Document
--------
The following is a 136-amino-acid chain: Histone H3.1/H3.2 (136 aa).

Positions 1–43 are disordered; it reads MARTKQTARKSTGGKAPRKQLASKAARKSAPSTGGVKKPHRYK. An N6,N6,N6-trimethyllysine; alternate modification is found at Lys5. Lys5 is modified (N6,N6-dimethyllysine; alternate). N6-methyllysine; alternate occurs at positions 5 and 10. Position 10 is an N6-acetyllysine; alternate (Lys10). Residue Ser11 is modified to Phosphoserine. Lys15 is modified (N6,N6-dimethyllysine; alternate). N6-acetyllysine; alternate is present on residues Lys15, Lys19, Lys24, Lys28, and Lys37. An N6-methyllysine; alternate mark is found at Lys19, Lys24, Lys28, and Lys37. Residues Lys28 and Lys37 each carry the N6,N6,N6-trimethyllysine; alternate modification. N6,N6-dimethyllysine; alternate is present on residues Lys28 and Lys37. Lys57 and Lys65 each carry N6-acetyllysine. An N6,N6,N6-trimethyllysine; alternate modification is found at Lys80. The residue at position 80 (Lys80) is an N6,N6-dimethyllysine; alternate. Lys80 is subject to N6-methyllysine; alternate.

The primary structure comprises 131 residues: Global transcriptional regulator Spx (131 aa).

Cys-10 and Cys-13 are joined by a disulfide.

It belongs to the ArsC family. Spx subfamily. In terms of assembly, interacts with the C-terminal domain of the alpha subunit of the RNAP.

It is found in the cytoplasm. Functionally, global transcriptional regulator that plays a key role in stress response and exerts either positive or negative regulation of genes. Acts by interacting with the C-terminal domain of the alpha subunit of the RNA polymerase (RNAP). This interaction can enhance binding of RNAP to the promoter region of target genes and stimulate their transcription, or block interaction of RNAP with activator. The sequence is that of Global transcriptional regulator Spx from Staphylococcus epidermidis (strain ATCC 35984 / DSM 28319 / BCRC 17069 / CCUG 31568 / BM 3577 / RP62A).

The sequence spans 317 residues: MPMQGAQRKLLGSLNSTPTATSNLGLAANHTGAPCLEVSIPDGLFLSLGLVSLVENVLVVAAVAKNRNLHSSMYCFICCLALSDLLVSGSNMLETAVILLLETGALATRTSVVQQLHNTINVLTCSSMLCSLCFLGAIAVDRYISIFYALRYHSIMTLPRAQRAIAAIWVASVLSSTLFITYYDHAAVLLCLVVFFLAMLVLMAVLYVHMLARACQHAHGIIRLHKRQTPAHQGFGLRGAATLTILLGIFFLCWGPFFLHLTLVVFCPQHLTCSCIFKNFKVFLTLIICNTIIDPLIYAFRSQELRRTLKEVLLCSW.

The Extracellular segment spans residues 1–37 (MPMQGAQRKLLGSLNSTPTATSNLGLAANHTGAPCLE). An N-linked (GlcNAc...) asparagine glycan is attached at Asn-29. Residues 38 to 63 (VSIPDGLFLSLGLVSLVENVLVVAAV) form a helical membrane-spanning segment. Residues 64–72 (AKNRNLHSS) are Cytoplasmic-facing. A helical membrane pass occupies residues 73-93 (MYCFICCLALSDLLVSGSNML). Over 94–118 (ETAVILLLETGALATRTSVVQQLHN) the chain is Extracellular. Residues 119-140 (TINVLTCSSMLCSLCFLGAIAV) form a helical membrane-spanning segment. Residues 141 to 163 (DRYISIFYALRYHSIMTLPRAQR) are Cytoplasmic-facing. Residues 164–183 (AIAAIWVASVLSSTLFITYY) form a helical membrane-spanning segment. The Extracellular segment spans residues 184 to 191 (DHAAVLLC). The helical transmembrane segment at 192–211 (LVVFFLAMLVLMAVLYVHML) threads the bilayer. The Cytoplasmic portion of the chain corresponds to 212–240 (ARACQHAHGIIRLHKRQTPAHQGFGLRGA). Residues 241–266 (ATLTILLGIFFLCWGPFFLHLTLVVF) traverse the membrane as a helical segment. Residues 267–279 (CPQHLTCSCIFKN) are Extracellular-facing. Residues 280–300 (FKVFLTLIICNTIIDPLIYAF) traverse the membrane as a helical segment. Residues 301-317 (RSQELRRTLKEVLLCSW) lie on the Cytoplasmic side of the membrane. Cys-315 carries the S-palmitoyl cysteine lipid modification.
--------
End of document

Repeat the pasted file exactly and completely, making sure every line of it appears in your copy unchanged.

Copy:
The following is a 136-amino-acid chain: Histone H3.1/H3.2 (136 aa).

Positions 1–43 are disordered; it reads MARTKQTARKSTGGKAPRKQLASKAARKSAPSTGGVKKPHRYK. An N6,N6,N6-trimethyllysine; alternate modification is found at Lys5. Lys5 is modified (N6,N6-dimethyllysine; alternate). N6-methyllysine; alternate occurs at positions 5 and 10. Position 10 is an N6-acetyllysine; alternate (Lys10). Residue Ser11 is modified to Phosphoserine. Lys15 is modified (N6,N6-dimethyllysine; alternate). N6-acetyllysine; alternate is present on residues Lys15, Lys19, Lys24, Lys28, and Lys37. An N6-methyllysine; alternate mark is found at Lys19, Lys24, Lys28, and Lys37. Residues Lys28 and Lys37 each carry the N6,N6,N6-trimethyllysine; alternate modification. N6,N6-dimethyllysine; alternate is present on residues Lys28 and Lys37. Lys57 and Lys65 each carry N6-acetyllysine. An N6,N6,N6-trimethyllysine; alternate modification is found at Lys80. The residue at position 80 (Lys80) is an N6,N6-dimethyllysine; alternate. Lys80 is subject to N6-methyllysine; alternate.

The primary structure comprises 131 residues: Global transcriptional regulator Spx (131 aa).

Cys-10 and Cys-13 are joined by a disulfide.

It belongs to the ArsC family. Spx subfamily. In terms of assembly, interacts with the C-terminal domain of the alpha subunit of the RNAP.

It is found in the cytoplasm. Functionally, global transcriptional regulator that plays a key role in stress response and exerts either positive or negative regulation of genes. Acts by interacting with the C-terminal domain of the alpha subunit of the RNA polymerase (RNAP). This interaction can enhance binding of RNAP to the promoter region of target genes and stimulate their transcription, or block interaction of RNAP with activator. The sequence is that of Global transcriptional regulator Spx from Staphylococcus epidermidis (strain ATCC 35984 / DSM 28319 / BCRC 17069 / CCUG 31568 / BM 3577 / RP62A).

The sequence spans 317 residues: MPMQGAQRKLLGSLNSTPTATSNLGLAANHTGAPCLEVSIPDGLFLSLGLVSLVENVLVVAAVAKNRNLHSSMYCFICCLALSDLLVSGSNMLETAVILLLETGALATRTSVVQQLHNTINVLTCSSMLCSLCFLGAIAVDRYISIFYALRYHSIMTLPRAQRAIAAIWVASVLSSTLFITYYDHAAVLLCLVVFFLAMLVLMAVLYVHMLARACQHAHGIIRLHKRQTPAHQGFGLRGAATLTILLGIFFLCWGPFFLHLTLVVFCPQHLTCSCIFKNFKVFLTLIICNTIIDPLIYAFRSQELRRTLKEVLLCSW.

The Extracellular segment spans residues 1–37 (MPMQGAQRKLLGSLNSTPTATSNLGLAANHTGAPCLE). An N-linked (GlcNAc...) asparagine glycan is attached at Asn-29. Residues 38 to 63 (VSIPDGLFLSLGLVSLVENVLVVAAV) form a helical membrane-spanning segment. Residues 64–72 (AKNRNLHSS) are Cytoplasmic-facing. A helical membrane pass occupies residues 73-93 (MYCFICCLALSDLLVSGSNML). Over 94–118 (ETAVILLLETGALATRTSVVQQLHN) the chain is Extracellular. Residues 119-140 (TINVLTCSSMLCSLCFLGAIAV) form a helical membrane-spanning segment. Residues 141 to 163 (DRYISIFYALRYHSIMTLPRAQR) are Cytoplasmic-facing. Residues 164–183 (AIAAIWVASVLSSTLFITYY) form a helical membrane-spanning segment. The Extracellular segment spans residues 184 to 191 (DHAAVLLC). The helical transmembrane segment at 192–211 (LVVFFLAMLVLMAVLYVHML) threads the bilayer. The Cytoplasmic portion of the chain corresponds to 212–240 (ARACQHAHGIIRLHKRQTPAHQGFGLRGA). Residues 241–266 (ATLTILLGIFFLCWGPFFLHLTLVVF) traverse the membrane as a helical segment. Residues 267–279 (CPQHLTCSCIFKN) are Extracellular-facing. Residues 280–300 (FKVFLTLIICNTIIDPLIYAF) traverse the membrane as a helical segment. Residues 301-317 (RSQELRRTLKEVLLCSW) lie on the Cytoplasmic side of the membrane. Cys-315 carries the S-palmitoyl cysteine lipid modification.